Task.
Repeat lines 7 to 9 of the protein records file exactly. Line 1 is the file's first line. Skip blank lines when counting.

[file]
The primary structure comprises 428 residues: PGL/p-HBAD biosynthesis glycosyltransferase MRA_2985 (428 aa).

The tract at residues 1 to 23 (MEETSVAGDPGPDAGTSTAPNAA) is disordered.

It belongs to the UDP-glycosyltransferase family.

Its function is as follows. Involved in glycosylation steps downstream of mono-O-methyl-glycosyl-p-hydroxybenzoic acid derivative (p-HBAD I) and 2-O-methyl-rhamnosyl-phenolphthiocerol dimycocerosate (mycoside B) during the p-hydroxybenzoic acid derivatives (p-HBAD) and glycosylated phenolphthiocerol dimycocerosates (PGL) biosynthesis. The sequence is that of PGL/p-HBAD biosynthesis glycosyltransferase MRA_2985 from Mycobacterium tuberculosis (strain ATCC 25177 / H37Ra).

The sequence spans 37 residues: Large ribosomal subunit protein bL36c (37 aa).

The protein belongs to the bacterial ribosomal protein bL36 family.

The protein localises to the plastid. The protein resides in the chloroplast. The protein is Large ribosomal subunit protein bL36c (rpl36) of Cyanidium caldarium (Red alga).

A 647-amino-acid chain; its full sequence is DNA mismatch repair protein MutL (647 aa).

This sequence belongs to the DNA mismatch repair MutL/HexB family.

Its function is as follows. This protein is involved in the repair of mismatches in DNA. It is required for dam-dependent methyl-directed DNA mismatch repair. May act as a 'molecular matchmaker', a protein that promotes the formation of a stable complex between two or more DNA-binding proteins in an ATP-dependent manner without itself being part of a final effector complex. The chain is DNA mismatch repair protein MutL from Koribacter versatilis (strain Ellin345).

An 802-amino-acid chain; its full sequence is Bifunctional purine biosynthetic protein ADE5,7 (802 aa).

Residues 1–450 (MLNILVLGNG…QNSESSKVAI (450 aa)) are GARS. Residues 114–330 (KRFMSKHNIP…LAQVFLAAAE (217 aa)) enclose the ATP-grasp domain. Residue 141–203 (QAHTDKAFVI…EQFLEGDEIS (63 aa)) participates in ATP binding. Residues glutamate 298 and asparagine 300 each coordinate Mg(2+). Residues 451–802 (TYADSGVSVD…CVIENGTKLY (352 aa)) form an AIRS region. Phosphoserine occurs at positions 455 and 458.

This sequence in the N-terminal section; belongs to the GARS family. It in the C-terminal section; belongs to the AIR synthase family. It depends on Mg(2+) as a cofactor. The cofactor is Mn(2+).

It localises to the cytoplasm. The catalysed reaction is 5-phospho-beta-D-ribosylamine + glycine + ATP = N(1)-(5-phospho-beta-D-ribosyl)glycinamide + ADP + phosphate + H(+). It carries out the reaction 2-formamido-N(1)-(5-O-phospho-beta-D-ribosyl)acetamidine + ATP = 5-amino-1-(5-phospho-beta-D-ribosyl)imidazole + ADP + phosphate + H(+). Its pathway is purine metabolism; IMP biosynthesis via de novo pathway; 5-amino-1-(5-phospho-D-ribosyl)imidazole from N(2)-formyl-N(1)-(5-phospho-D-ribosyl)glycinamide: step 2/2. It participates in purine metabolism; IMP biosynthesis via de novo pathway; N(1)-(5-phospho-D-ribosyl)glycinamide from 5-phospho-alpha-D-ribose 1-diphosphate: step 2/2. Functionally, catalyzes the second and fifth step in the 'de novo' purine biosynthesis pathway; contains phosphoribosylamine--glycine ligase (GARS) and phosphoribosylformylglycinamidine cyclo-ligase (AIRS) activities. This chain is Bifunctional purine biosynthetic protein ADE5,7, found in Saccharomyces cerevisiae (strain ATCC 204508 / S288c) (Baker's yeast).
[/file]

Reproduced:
The protein localises to the plastid. The protein resides in the chloroplast. The protein is Large ribosomal subunit protein bL36c (rpl36) of Cyanidium caldarium (Red alga).

A 647-amino-acid chain; its full sequence is DNA mismatch repair protein MutL (647 aa).

This sequence belongs to the DNA mismatch repair MutL/HexB family.